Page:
Performance Art and Architectural Projections

I like to bring place, people and performance together in new ways, to create rich emotive experiences and charge urban space with a sense of the sacred and spiritual. These works are often grand in scale and tend towards the dramatic and spectacular, with recurrent themes evocative of ritualistic acts of both celebration and warfare.

First Contact is an extended study incorporating drawings, prints, painting, sculpture and multi-media that I have been pursuing in various iterations since 2003.

The study views eighteenth-century Pacific history from a contemporary Polynesian perspective, with a focus on Cook’s voyages and the cross-cultural encounters and exchanges that shaped subsequent legacies of national and regional identity.

PLEASE REMEMBER TO UPDATE SEO EXCERPT AT BOTTOM OF PAGE WITH UPDATED TEXT

A Snippet from First Contact by Michel Tuffery

bull

First Contact

First Contact is an extended study incorporating drawings, prints, painting, sculpture and multi-media that I have been pursuing in various iterations since 2003.

The study views eighteenth-century Pacific history from a contemporary Polynesian perspective, with a focus on Cook’s voyages and the cross-cultural encounters and exchanges that shaped subsequent legacies of national and regional identity.

My First Contact installation originally debuted at the New Zealand International Arts Festival 2012 in Wellington. In the performance, the western wall of Te Papa Tongarewa (Museum of New Zealand) was illuminated by a digital projection comprising a collage of still and animated images from various Pacific archives: sketches, botanical specimens, material objects, maps and charts, films and photographs, together with samples of my own contemporary art.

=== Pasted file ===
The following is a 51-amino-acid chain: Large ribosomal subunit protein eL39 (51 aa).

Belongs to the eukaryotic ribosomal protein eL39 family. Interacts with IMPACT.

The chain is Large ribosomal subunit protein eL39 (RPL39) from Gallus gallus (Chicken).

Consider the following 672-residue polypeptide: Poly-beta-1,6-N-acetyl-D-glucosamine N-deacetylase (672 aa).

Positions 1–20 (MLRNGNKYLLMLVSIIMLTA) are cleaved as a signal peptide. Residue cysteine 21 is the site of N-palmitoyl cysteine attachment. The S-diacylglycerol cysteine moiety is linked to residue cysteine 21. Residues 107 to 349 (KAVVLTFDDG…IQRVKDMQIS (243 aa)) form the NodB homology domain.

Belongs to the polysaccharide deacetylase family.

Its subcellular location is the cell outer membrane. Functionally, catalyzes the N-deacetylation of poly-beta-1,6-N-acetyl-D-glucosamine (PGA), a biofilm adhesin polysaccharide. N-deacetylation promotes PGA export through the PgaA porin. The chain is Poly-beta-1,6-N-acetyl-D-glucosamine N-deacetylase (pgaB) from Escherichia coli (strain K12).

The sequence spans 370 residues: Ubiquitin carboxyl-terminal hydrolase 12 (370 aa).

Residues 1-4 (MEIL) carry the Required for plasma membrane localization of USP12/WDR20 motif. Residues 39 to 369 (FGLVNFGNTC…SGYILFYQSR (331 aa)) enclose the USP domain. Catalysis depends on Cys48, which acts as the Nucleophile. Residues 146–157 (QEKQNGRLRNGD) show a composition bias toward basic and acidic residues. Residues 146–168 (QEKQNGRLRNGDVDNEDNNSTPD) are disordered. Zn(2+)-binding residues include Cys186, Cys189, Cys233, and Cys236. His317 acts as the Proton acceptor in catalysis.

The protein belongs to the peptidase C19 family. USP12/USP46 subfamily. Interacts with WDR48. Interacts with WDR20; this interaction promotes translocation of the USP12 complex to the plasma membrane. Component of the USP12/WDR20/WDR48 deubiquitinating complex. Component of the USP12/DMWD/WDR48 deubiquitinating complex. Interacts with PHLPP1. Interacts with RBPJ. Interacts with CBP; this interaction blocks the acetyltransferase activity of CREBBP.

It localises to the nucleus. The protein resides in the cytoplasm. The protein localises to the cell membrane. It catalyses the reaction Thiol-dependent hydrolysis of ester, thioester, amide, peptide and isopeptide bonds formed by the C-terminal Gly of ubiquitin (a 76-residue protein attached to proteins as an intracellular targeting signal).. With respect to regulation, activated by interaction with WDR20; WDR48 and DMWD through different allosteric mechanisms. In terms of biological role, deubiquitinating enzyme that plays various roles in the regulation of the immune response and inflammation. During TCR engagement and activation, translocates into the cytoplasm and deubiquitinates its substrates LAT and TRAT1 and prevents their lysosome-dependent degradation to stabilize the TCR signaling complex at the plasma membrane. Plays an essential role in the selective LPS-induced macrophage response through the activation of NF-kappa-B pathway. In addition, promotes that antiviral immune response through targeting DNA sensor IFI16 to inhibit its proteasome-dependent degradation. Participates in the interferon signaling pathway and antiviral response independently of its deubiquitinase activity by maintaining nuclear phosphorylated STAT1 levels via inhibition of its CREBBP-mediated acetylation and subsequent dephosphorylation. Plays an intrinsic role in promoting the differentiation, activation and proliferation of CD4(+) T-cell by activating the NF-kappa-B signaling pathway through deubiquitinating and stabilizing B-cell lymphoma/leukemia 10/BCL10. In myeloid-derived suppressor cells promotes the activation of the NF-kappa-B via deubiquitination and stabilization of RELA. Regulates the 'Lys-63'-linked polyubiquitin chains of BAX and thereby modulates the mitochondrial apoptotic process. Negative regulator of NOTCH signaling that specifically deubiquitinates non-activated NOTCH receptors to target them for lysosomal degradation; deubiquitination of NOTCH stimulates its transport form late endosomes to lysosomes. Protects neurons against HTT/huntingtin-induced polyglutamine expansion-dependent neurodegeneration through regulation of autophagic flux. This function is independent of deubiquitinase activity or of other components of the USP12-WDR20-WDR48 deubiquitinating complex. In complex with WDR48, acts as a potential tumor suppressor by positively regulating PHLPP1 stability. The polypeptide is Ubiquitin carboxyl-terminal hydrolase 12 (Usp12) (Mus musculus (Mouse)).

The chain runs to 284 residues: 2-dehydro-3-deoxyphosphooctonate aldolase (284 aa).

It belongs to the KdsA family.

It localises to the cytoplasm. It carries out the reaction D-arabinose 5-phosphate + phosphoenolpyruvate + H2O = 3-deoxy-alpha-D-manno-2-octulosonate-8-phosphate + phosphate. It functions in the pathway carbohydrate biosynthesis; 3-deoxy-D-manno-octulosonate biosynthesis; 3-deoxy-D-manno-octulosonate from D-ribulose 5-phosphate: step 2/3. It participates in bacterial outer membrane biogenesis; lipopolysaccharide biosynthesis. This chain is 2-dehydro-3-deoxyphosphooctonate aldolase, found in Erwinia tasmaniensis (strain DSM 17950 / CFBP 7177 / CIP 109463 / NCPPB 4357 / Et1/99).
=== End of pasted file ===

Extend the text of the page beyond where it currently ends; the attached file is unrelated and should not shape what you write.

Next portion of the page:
There is a productive friction between Te Papa’s production of national identity and that generated by First Contact, which enhances and revivifies the museum’s role, encouraging more integrated relationships with the community and its diverse histories.

bull

Siamani Samoa and the Royal Samoa Police Band

Every culture has its own unique way of archiving history that may be in restoration and preservation of natural environments, persons, architecture, or art and objects. Samoa traditionally has a strong oral history practice and for me, Siamani Samoa is like that moment when one brings out the family album – perhaps the album at the bottom of the shelf that no one gets to see – and reminds us that we are literally eating the past.

Siamani Samoa became a large-scale performance work featuring a performance of more than 20 songs of Samoan and German origin by the Royal Samoa Police Band, an immersive on-stage installation comprising locally sourced Samoan fine mats and siapo (tapa) as well as a video work showing historic and contemporary photographs, moving imagery, paintings, and other references to Samoan culture and history. The work also featured song and dance performances by the Liverpool-based Matavai Cultural Arts and the EFKS Cantebury Church.

The performance was born from a reflection on the 100-year anniversary of the end of German occupation of Samoa in 2014 and drew inspiration from the Royal Samoa Police Band’s daily ritual of marching from Police Headquarters to Government House playing their form of Viennese music.